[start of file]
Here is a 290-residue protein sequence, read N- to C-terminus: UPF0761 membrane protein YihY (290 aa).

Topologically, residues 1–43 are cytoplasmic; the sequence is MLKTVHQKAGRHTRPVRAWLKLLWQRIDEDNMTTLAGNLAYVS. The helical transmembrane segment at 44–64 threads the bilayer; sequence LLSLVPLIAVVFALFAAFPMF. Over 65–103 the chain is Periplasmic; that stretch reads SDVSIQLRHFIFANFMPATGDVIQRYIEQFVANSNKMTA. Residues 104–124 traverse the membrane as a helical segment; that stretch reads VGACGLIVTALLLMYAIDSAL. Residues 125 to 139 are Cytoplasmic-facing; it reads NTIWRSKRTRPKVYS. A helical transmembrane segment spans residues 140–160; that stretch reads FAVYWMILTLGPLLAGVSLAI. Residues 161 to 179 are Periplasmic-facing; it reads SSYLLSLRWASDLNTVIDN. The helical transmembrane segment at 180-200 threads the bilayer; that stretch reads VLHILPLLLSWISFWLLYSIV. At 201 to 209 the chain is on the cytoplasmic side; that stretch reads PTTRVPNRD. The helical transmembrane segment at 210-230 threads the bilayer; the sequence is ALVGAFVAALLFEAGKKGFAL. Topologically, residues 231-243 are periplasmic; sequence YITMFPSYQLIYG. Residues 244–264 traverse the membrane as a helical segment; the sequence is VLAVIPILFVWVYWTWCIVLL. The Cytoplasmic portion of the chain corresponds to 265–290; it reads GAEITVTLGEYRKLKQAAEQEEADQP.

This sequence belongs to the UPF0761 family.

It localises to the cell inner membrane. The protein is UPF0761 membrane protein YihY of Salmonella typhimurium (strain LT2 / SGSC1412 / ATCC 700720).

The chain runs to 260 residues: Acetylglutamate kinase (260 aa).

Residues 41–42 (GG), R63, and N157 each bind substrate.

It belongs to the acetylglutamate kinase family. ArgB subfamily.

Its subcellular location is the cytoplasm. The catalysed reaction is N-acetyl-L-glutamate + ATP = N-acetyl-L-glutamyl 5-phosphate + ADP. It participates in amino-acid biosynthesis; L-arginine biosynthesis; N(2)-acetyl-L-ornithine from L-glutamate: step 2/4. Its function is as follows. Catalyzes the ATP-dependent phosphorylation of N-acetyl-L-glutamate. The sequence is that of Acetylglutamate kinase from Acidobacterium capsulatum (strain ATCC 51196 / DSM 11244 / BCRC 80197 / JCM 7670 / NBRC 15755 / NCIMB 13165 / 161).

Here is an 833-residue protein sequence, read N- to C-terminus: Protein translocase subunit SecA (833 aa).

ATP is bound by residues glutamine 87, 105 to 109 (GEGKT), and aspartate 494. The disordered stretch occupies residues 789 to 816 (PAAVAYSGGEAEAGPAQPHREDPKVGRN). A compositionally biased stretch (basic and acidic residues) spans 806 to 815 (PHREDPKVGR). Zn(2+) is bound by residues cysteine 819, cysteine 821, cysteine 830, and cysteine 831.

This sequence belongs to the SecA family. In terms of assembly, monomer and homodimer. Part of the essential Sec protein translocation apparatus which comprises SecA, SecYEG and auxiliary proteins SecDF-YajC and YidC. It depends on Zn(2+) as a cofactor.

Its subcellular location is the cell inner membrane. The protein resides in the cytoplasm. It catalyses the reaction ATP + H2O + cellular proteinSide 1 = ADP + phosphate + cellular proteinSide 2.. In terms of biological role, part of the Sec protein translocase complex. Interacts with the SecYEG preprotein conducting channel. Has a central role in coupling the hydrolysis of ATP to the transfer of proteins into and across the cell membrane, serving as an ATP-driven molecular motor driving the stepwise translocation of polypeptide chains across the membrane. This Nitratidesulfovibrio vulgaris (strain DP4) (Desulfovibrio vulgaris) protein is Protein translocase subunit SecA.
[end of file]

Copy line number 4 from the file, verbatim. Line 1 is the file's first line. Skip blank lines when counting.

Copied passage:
It localises to the cell inner membrane. The protein is UPF0761 membrane protein YihY of Salmonella typhimurium (strain LT2 / SGSC1412 / ATCC 700720).